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Our ancient Britons are all yours

Posted by Rose Feb 18, 2014

After a week of full-on media attention and VIP events, our Britain: One Million Years of the Human Story exhibition is open to the public. Its first few days of opening for the February school holidays has seen it bustling with visitors.

 

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Comedian Bill Bailey and the Museum's Emily Smith celebrate the opening of our Britain: One Million Years of the Human Story exhibition at the VIP event last week. Bailey is one of six well-known figures to have their genetic ancestry traced for a film that features in the last part of the exhibition.

 

The exhibition is full of amazing archaeological finds, all beautifully displayed against spectacular backdrops, and here are a few pictured below you shouldn't miss.

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Seeing is believing: they may not look like much but these cones of pine and spruce date back to more than 800,000 years ago. They're from Happisburgh on the Norfolk coast and would have greeted the first human pioneers to Britain.

 

Standing in the presence of some of Britain's earliest human remains and artefacts in our dramatic story of evolution, surrounded by the animals these early ancestors pursued for survival and the tools they used to eek out their existence, it's hard to not be awestruck.

 

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The Swanscombe skull. This skull belongs to an early Neanderthal woman and is about 400,000 years old. She could have been the earliest Neanderthal in Britain.

 

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Trafalgar Square jaw-droppers: a hippopotamus canine from 125,000 years ago that was uncovered in 1960. This remarkable find is displayed next to other animal fossils and specimens against a stunning backdrop of a modern-day Trafalgar Square.

 

But it's not only the ancient treasures that grab your attention. Some of the show stoppers are in fact the products of very modern humans, such as the specially commissioned models of a Neanderthal and Homo sapiens made by twin Dutch artists, the Kennis brothers, along with several ground-breaking short films made by our excellent Museum film unit. Featured footage includes the big discovery of ancient human footprints on the Norfolk coast - the oldest to have been discovered outside of Africa - and the exhibition's final film tracing the genetic ancestry of famous names like Bill Bailey and Dr Alice Roberts.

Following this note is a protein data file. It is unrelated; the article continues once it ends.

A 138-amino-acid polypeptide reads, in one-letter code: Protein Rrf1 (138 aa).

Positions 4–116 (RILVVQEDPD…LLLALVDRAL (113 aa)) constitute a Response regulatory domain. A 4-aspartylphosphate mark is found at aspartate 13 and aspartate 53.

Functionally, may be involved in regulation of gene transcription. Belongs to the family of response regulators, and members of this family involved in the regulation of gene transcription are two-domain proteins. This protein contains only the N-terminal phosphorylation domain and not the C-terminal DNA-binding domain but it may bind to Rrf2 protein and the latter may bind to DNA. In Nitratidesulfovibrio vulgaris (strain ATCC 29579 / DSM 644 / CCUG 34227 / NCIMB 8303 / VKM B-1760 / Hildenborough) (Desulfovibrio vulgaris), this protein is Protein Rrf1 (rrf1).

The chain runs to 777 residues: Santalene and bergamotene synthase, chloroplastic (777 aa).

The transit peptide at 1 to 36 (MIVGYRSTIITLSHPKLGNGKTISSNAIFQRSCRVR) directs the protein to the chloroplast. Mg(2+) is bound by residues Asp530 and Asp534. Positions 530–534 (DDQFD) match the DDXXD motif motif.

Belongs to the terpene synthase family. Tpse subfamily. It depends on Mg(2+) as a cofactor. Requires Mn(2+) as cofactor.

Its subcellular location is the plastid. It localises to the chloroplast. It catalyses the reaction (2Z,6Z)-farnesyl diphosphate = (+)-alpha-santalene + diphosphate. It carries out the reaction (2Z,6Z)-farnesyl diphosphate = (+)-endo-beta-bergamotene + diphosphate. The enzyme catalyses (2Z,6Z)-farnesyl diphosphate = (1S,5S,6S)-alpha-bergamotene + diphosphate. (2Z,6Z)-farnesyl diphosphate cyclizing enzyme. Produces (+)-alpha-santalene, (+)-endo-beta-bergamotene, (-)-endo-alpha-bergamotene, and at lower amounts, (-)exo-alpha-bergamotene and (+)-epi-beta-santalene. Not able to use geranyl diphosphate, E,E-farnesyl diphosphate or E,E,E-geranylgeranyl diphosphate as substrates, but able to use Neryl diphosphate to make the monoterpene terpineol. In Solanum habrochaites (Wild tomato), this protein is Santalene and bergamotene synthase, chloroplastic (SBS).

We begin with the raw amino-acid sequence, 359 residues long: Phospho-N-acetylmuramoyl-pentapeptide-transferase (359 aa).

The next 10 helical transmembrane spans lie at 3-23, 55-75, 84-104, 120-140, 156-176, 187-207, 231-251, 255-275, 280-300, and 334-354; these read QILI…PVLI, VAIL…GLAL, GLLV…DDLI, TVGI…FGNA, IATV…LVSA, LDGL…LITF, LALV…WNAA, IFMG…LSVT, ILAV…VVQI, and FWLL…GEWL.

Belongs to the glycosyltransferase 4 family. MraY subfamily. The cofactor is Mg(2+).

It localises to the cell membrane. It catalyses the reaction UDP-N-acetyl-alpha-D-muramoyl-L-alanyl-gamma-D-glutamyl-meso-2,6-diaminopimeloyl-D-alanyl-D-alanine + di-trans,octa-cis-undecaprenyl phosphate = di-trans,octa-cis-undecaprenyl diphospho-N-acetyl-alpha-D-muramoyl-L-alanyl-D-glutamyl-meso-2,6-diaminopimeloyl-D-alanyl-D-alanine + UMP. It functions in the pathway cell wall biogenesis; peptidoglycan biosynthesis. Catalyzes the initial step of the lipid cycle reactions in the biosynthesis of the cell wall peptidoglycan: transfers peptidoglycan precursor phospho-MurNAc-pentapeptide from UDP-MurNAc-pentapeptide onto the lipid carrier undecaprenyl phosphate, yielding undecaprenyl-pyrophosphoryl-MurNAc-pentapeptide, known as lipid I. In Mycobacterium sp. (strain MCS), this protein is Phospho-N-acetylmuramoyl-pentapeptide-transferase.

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The exhibition's public face: Ned the Neanderthal, so named by you in an Evening Standard competition, is undeniably an attention-grabber in the exhibition's central room. Ned stands near to the other life-size model of a Homo sapiens. Both are incredibly life-like and offer visitors the chance to compare and contrast the two species.

 

Also look out for and take hold of the touch objects in the gallery, including flints, human skull casts and more.

 

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Touch obects: compare the head casts of the four human species thought to have lived in Britain in the past million years and featured at the start of your exhibition journey.

 

We will be adding more films and a great prize draw to the exhibition website soon, so check back in the next few weeks.

 

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Neanderthal woman in pieces

Posted by Rose Feb 11, 2014

She's 400,000 years old and her faceless skull is now mounted in an elegant display case in readiness for the Britain: One Million Years of the Human Story exhibition opening at the Museum on 13 February.

 

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Could this 400,000-year-old skull, belonging to an early Neanderthal woman, be one of the first Neanderthals in Britain? The skull is one of more than 120 specimens and objects on show in the Britain: One Million Years of the Human Story exhibition.

 

The early Neanderthal woman's skull was found in Swanscombe, Kent and, despite its age, it reveals a great deal. Her brain left its mark on the surrounding bone. Faint impressions of folds and blood vessels show it was a similar size as a human's brain today.

 

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The back of the Swanscombe skull has characteristic Neanderthal features, including a small pit where the neck muscles attached to the skull.

 

You'll see this striking specimen assembled as one exhibit in the exhibition, but look closely and you'll discover it actually comprises three parts.

 

Observing Museum curator, Rob Kruszynski, steadily hold the three skull pieces together at a recent photo shoot we attended, I listened intently as he recounted how remarkably well they fit together. Especially when you consider that they were found at different times in Swanscombe.